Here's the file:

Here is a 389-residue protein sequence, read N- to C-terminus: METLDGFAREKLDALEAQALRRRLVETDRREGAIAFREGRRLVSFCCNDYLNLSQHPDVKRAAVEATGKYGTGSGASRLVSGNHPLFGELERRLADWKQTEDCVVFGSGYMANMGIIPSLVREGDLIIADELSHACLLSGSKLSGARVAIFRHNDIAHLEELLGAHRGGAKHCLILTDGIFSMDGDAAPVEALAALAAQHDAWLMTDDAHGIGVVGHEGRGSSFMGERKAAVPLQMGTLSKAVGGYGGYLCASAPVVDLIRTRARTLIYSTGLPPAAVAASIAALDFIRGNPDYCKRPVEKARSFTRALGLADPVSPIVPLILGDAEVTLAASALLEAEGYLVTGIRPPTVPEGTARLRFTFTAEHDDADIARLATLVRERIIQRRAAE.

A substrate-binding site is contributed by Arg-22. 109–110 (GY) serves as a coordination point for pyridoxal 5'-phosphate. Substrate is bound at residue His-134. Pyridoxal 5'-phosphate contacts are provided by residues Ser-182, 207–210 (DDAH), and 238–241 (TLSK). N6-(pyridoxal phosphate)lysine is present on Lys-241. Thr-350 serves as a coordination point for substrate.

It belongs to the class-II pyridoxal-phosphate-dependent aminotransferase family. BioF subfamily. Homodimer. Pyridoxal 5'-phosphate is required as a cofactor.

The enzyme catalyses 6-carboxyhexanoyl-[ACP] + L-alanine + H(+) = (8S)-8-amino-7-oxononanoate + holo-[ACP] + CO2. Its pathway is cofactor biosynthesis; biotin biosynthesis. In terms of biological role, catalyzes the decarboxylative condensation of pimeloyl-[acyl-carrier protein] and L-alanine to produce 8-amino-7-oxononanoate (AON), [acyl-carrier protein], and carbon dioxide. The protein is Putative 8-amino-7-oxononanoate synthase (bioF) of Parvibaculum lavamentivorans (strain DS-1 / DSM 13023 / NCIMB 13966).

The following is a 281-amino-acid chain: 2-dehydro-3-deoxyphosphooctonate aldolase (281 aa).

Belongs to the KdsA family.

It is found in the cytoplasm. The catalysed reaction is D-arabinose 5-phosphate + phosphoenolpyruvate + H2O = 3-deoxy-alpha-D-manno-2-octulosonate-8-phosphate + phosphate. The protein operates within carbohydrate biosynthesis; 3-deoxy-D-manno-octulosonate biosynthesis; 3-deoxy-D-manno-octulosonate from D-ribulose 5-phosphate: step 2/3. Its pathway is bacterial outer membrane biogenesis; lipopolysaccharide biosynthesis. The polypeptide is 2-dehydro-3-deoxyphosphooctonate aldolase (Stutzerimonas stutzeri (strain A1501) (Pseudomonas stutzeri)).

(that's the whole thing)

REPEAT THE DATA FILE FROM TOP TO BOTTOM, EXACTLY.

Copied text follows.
Here is a 389-residue protein sequence, read N- to C-terminus: METLDGFAREKLDALEAQALRRRLVETDRREGAIAFREGRRLVSFCCNDYLNLSQHPDVKRAAVEATGKYGTGSGASRLVSGNHPLFGELERRLADWKQTEDCVVFGSGYMANMGIIPSLVREGDLIIADELSHACLLSGSKLSGARVAIFRHNDIAHLEELLGAHRGGAKHCLILTDGIFSMDGDAAPVEALAALAAQHDAWLMTDDAHGIGVVGHEGRGSSFMGERKAAVPLQMGTLSKAVGGYGGYLCASAPVVDLIRTRARTLIYSTGLPPAAVAASIAALDFIRGNPDYCKRPVEKARSFTRALGLADPVSPIVPLILGDAEVTLAASALLEAEGYLVTGIRPPTVPEGTARLRFTFTAEHDDADIARLATLVRERIIQRRAAE.

A substrate-binding site is contributed by Arg-22. 109–110 (GY) serves as a coordination point for pyridoxal 5'-phosphate. Substrate is bound at residue His-134. Pyridoxal 5'-phosphate contacts are provided by residues Ser-182, 207–210 (DDAH), and 238–241 (TLSK). N6-(pyridoxal phosphate)lysine is present on Lys-241. Thr-350 serves as a coordination point for substrate.

It belongs to the class-II pyridoxal-phosphate-dependent aminotransferase family. BioF subfamily. Homodimer. Pyridoxal 5'-phosphate is required as a cofactor.

The enzyme catalyses 6-carboxyhexanoyl-[ACP] + L-alanine + H(+) = (8S)-8-amino-7-oxononanoate + holo-[ACP] + CO2. Its pathway is cofactor biosynthesis; biotin biosynthesis. In terms of biological role, catalyzes the decarboxylative condensation of pimeloyl-[acyl-carrier protein] and L-alanine to produce 8-amino-7-oxononanoate (AON), [acyl-carrier protein], and carbon dioxide. The protein is Putative 8-amino-7-oxononanoate synthase (bioF) of Parvibaculum lavamentivorans (strain DS-1 / DSM 13023 / NCIMB 13966).

The following is a 281-amino-acid chain: 2-dehydro-3-deoxyphosphooctonate aldolase (281 aa).

Belongs to the KdsA family.

It is found in the cytoplasm. The catalysed reaction is D-arabinose 5-phosphate + phosphoenolpyruvate + H2O = 3-deoxy-alpha-D-manno-2-octulosonate-8-phosphate + phosphate. The protein operates within carbohydrate biosynthesis; 3-deoxy-D-manno-octulosonate biosynthesis; 3-deoxy-D-manno-octulosonate from D-ribulose 5-phosphate: step 2/3. Its pathway is bacterial outer membrane biogenesis; lipopolysaccharide biosynthesis. The polypeptide is 2-dehydro-3-deoxyphosphooctonate aldolase (Stutzerimonas stutzeri (strain A1501) (Pseudomonas stutzeri)).